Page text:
Before birth, a baby’s gastrointestinal tract is totally sterile. This means that it doesn’t contain any bacteria – not even the “good” ones. During the natural birth process, the baby receives some beneficial bacteria from the mother – organisms that immediately start to multiply, boosting the little one’s immunity.
Preliminary research shows that these good bacteria (mostly Bifidobacteria infantis) can decrease the growth of so-called Rota viruses, known for causing diarrhoea and thrush, thus protecting the new-born against common infections. The bacteria also seem to help prevent lactose intolerance, while increasing the absorption of minerals and B vitamins and boosting the infant’s immature immune system.
What’s more, Australian researchers recently discovered that probiotics can prevent a serious bowel condition called necrotising enterocolitis (NEC) in premature babies. In the study done at Sydney’s Nepean Hospital, in which a probiotic was mixed with breast milk and given to the babies, the healthy bacteria cut the risk of infection by 50%.
Breast milk also contains immune-boosting probiotics, which means that breastfeeding is another excellent way of increasing the number of Bifidobacteria in a baby’s intestinal tract.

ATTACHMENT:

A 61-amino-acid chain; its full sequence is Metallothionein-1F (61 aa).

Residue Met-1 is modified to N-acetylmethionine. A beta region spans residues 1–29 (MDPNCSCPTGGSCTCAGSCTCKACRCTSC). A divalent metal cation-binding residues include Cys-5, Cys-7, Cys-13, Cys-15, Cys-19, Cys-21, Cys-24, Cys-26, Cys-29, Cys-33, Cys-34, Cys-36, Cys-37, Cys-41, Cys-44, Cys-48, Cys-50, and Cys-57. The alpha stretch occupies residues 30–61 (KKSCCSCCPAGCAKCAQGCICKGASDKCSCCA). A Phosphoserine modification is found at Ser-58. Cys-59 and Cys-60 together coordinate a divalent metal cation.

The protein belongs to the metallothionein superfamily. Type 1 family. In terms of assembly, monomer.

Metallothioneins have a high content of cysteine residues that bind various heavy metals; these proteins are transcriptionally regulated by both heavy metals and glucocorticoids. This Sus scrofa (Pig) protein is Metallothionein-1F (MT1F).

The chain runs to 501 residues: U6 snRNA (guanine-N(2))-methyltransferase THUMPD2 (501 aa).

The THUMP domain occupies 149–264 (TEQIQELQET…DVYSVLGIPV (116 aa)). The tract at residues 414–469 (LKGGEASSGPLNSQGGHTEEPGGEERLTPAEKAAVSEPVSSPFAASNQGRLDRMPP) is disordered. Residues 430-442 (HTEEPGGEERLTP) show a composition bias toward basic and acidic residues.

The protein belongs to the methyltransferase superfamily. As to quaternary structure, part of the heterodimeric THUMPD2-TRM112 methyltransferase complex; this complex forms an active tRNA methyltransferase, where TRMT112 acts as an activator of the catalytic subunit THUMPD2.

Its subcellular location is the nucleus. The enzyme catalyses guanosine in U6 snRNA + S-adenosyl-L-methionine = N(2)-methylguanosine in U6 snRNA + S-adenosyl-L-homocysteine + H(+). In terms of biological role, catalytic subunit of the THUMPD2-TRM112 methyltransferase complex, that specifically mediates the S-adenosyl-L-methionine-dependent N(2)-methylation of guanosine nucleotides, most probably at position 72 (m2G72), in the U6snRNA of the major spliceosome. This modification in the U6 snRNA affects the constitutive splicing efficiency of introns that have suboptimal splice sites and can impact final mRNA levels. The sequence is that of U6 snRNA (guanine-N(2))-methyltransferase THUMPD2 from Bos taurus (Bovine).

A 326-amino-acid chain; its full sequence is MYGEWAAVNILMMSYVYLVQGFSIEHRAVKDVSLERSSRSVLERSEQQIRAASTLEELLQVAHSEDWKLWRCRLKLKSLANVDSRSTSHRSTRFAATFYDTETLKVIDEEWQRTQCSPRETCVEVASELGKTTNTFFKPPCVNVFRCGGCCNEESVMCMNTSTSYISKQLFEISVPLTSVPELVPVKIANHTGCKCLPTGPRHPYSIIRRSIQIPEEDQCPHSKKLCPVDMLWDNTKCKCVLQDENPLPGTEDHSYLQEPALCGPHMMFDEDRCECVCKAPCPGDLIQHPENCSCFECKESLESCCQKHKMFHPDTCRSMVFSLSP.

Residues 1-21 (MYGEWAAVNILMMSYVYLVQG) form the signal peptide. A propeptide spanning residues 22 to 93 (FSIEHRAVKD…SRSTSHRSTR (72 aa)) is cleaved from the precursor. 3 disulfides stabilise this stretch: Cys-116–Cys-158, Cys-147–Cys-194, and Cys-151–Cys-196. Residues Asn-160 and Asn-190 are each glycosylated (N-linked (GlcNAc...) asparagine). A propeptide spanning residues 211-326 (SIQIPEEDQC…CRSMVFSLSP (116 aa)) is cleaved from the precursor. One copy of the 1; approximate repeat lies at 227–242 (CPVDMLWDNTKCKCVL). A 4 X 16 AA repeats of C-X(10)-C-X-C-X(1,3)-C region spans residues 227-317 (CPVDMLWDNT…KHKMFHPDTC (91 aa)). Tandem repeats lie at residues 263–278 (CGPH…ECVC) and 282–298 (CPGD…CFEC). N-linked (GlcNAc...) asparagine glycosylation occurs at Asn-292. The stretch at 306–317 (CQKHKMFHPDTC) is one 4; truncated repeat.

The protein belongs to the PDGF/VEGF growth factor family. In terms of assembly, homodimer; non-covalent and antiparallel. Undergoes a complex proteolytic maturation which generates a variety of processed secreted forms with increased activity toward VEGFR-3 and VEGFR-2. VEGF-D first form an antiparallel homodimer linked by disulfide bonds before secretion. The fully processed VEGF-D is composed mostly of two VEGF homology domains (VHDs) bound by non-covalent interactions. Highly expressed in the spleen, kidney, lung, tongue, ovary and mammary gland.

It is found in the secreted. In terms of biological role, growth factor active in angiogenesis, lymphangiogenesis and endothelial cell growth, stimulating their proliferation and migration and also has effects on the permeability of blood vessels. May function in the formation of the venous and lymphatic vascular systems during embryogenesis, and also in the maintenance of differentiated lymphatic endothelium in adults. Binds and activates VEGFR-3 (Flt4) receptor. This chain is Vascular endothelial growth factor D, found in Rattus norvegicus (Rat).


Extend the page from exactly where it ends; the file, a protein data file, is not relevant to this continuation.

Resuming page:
Adults have much bigger populations of gut bacteria, but only a few of these groups (e.g. Lactobacilli and Bifidobacteria) seem to be beneficial to our health and capable of boosting immunity.
Several factors – such as stress, use of antibiotics, diarrhoea, an unhealthy diet, pollution, infections such as HIV/Aids, and ageing – can decrease our natural immunity and make us vulnerable to pathogens that cause disease. In addition, many harmful bacteria and viruses are becoming resistant to antibiotics, making treatment of common infections increasingly difficult.
Research shows that probiotics compete with harmful bacteria for food in the gastrointestinal tract, preventing them from multiplying and causing disease. They also seem to boost the uptake of important minerals, thus preventing deficiencies that could lower immunity.
Even though our understanding of probiotics is a work in progress, we can all potentially benefit from ingesting probiotic cultures.
Interestingly, the Bifidobacteria are the most common probiotics in the gastrointestinal system and also the good bacteria that decreases most as we age. It’s therefore important to take probiotic supplements or eat foods that contain live Lactobacilli and Bifidobacteria. Examples of foods rich in these strains include yoghurt, soy milk, miso soup and our Nature's Way Probiotic Choc Balls.
This article was provided by our online partner Health365. For more information on how probiotics support immunity, visit www.health365.com.au.
Probiotics perform a wide range of functions important for maintaining good health. They can be particularly helpful in supporting digestive health. Probiotic supplements can be taken preventatively and are also often used to treat gastrointestinal problems.
So how do you know if you might benefit from a probiotic supplement? Signs of intestinal imbalance include bloating, flatulence, abdominal pain, diarrhoea, constipation and fungal overgrowth. Let's take a closer look at the benefits of probiotics and which conditions probiotics might be effective at helping treat.